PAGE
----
It goes without saying: profiting on a fan game that uses trademarked material is probably a bad idea. However, what many people do not know is that you may get into a lot of legal trouble even if you release your fan-game for free. This is exactly what happened after the long-awaited fan-game Pokemon Uranium was released and was almost immediately taken down after several notices and warnings from Nintendo.
According to a recent Kotaku article, a team of developers who wanted to release a free fan-sequel to Nintendo’s Mother series called Mother 4, have decided to remove all Nintendo branding and references from their game as preventative measure. The game’s name, as well as references and characters from the Mother series, will all be removed to prevent the game from being taken down from Nintendo like many others have in the past.
However, Nintendo is not the only company who is adamant about protecting their brand. When big Youtuber Jordan Maron (also known as CaptainSparklez) was leading the development for a mobile game called Fortress Fallout, Bethesda promptly sent him a cease and desist letter over the word “Fallout” being used in his game’s title, despite the game having no connection the series.
“Our lawyers said that Bethesda is a notoriously litigious company,” Maron said, “meaning they do not hesitate to file a lawsuit against people who they feel are infringing on their trademark. Obviously, they have lots of money and resources at their disposal which we don’t really have at the moment. We are being strong-armed into having to change our name, which is unfortunate because I personally don’t see how there is any confusion between Fortress Fallout and the Fallout games.”
Maron’s decision was to rebrand his game as “Fortress Fury” after conducting a public vote for the new name from his Youtube audience.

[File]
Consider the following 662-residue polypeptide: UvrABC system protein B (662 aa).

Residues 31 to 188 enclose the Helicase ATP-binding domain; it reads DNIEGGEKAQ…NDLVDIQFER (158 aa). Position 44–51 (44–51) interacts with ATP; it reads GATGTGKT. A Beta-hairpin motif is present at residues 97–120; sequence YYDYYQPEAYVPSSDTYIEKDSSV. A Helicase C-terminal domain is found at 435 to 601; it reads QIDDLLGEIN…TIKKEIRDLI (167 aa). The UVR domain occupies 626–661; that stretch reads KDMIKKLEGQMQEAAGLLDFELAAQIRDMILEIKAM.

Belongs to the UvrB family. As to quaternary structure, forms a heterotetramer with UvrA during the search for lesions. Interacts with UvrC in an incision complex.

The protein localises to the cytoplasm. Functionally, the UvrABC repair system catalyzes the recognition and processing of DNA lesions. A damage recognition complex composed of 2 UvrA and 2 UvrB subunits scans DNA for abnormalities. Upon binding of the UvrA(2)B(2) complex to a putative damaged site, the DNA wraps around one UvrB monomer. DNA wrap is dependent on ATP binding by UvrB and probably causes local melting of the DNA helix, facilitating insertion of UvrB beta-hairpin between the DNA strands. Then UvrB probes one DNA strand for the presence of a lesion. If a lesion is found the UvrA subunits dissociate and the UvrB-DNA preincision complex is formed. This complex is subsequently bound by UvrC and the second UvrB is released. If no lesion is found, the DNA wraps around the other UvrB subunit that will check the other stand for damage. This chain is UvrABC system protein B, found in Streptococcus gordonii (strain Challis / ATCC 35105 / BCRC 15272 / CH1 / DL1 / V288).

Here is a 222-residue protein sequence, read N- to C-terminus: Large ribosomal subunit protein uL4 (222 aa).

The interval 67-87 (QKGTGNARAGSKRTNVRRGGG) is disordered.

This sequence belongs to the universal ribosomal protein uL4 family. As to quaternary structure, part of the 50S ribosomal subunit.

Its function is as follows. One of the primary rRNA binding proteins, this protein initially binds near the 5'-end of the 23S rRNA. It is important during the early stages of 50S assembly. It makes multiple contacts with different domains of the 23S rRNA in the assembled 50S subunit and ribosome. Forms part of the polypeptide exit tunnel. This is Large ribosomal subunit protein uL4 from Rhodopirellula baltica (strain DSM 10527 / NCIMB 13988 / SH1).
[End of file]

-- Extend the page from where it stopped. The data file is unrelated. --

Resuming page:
The most notable cases of fan-game takedowns all seem to end with the game being removed from the public, but that may not be the end of the story. According to Reddit user /u/VideoGameAttorney, many settlements over game copyright infringement result in NDAs, which is why we never hear of the fan-game developers that went through the legal battle and lost.
/u/VideoGameAttorney makes several important points in his post regarding fan-games:
“Free does not mean not infringing. Not charging for your game is not a loophole to not getting sued. Under statutory damages, each infringing asset is potentially $150,000 in damages. Don’t get sued into oblivion for your free fan or “parody” game.”
“Fair use and Parody are not rights, they are defenses. Nothing is either until a judge says it is, which will cost about $75,000-$150,000 on average through a small/mid size law firm. If you can’t afford that, you can’t afford fair use.”
“I’ve seen so many developer lives ruined (lost home, wife, kids, etc) all because of a silly fan game. These companies are brutal about protecting their IP.”
The safe route to making a fan-game may be one that is only inspired by the game it is trying to emulate, instead of directly taking elements. The successful indie title Stardew Valley (made by ConcernedApe) is a game clearly inspired by the Nintendo farming series Harvest Moon, but also contains no copyright infringing elements.
Another game that is currently in development called Ooblets, is another example of a game inspired by several Nintendo titles. Ooblets is being developed by a two-person team of Rebecca Cordingley and Ben Wasser, and takes inspiration from the series Harvest Moon, Animal Crossing, and Pokemon for completely original content. You can find out more about the development of Ooblets here: https://ooblets.com/.
Essentially, developing a fan game is a risky choice, and possibly an idea better left to the companies that own the trademarks. The best route may be to create original content that takes inspiration from the games you love (like Stardew Valley and Ooblets) to avoid the legal mess you may find yourself in.